Processor - with pre-heat / drying tank
While processors systems can have several tanks, a system employing just two tanks has been developed by Goat Industries in the UK to try to eliminate as many hazards as possible. As the design concept precludes the use of electrical power after the initial heating of the oil, water washing is used for final methanol and soap removal after draining the glycerol. Although not a flexible design in terms of recovering methanol, it’s probably one of the safest. Once any soap, excess methanol and catalyst have been removed in the wash water, the biodiesel is pumped back to the first tank for spray drying.
- 1 Basic design
- 2 Operating procedure
- 2.1 State diagram for a processor with preheat/drying tank
- 2.2 Step 1. (Oil In)
- 2.3 Step 2. (Heat the Oil)
- 2.4 Step 3. (Dry the oil)
- 2.5 Step 4. (Add methanol)
- 2.6 Step 5. (Add catalyst)
- 2.7 Step 6. (Add oil to methoxide)
- 2.8 Step 7. (Purge pipe work)
- 2.9 Step 8. (Settle the glycerol)
- 2.10 Step 9. (Drain the glycerol)
- 2.11 Step 10. (Water wash)
- 2.12 Step 11. (Drain oil from heating/drying tank)
- 2.13 Step 12. (Transfer biodiesel)
- 2.14 Step 13. (Heat Biodiesel)
- 2.15 Step 14. (Dry biodiesel)
- 2.16 Step 15. (Pump out biodiesel)
- 3 See also
The design ensures that all the electrics and heaters are located in one tank, while the reaction with methanol takes place in a second, separate tank. The temperatures required for biodiesel production of around 60°C presents no flammability or toxic risks in respect of vegetable oil or finished biodiesel, provided the heating element is always submerged in liquid, so the oil is heated using an electrical heating element which is interlocked with a level switch in a dedicated tank.
The methanol and catalyst are mixed to make methoxide in the sealed reactor tank by a manually powered paddle arrangement. The preheated oil is then manually pumped into the methoxide thus making it an arse about face reaction.
It is important with this design that the height of the methanol and oil inlet is above the maximum liquid level in both tanks, preferably above the tank tops, to prevent any back flow of liquids when the valves are operated.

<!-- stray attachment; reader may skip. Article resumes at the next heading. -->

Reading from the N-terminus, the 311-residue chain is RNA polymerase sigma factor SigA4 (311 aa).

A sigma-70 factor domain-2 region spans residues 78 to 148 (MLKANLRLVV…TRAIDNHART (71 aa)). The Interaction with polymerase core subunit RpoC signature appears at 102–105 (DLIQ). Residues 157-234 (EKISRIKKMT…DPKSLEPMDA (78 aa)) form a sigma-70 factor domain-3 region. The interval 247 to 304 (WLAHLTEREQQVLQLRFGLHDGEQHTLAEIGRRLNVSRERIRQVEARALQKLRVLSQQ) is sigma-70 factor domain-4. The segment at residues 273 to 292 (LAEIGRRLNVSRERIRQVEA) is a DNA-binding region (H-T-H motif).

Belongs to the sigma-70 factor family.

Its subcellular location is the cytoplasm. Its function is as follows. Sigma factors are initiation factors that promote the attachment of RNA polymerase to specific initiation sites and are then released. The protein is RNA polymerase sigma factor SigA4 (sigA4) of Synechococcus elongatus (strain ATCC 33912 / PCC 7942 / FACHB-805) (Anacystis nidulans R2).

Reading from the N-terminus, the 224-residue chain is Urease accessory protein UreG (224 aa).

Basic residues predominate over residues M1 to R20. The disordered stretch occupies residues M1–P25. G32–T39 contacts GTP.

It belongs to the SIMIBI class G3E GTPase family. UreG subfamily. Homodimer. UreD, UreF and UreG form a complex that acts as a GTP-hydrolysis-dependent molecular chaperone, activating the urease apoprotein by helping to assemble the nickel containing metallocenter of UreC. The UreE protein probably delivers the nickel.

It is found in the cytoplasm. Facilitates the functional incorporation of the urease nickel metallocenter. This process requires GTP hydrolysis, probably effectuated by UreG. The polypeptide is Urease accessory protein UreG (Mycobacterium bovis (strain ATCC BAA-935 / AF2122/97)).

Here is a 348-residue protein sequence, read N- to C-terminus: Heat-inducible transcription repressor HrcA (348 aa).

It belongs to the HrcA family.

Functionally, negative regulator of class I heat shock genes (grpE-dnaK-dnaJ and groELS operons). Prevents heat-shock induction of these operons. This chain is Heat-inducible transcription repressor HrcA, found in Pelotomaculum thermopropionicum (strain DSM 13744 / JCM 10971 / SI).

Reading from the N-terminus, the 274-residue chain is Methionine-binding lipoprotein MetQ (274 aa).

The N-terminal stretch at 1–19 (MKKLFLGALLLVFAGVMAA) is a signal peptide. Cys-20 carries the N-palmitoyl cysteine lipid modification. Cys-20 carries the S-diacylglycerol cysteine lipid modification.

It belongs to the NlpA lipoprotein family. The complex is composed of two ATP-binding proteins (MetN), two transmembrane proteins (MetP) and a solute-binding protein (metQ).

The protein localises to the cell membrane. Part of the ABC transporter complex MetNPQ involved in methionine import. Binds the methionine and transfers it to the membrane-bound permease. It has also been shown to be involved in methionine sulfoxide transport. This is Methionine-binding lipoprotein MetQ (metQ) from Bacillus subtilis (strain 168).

The valve (V11) is used for draining both glycerol and wash water. You should check with your local water authority, but wash water can normally be discharged to the sewer (not a surface water drain). However, glycerol should be collected in a suitable container and disposed of in an appropriate manner. When draining glycerol ensure that the work space is well ventilated and avoid breathing any fumes during the process.
Wetted components of the hand pump must be compatible with vegetable oil, methanol and biodiesel.
It is imperative that paddle arrangement is securely mounted at the top of the tank with a sealed, well lubricated bearing and that the bottom section is prevented from excess movement which might allow it to come in contact with the sides or bottom of the tank.
State diagram for a processor with preheat/drying tank
This table tells you about the status of each valve, the heater and pumps at various stages of the process.
State diagram: Green = valve open, pump running or heater on.
|Heat the oil||80°C||Drain any accumulated water through V12. If the oil requires further drying, step 3 can commence at 40-50°C.|
|Dry the oil||80°C||Dry until hot pan test gives a pass.|
|Add methanol||Disconnect electrics.|
|Add catalyst||Close V10 immediately after introduction of catalyst and thoroughly mix with paddle.|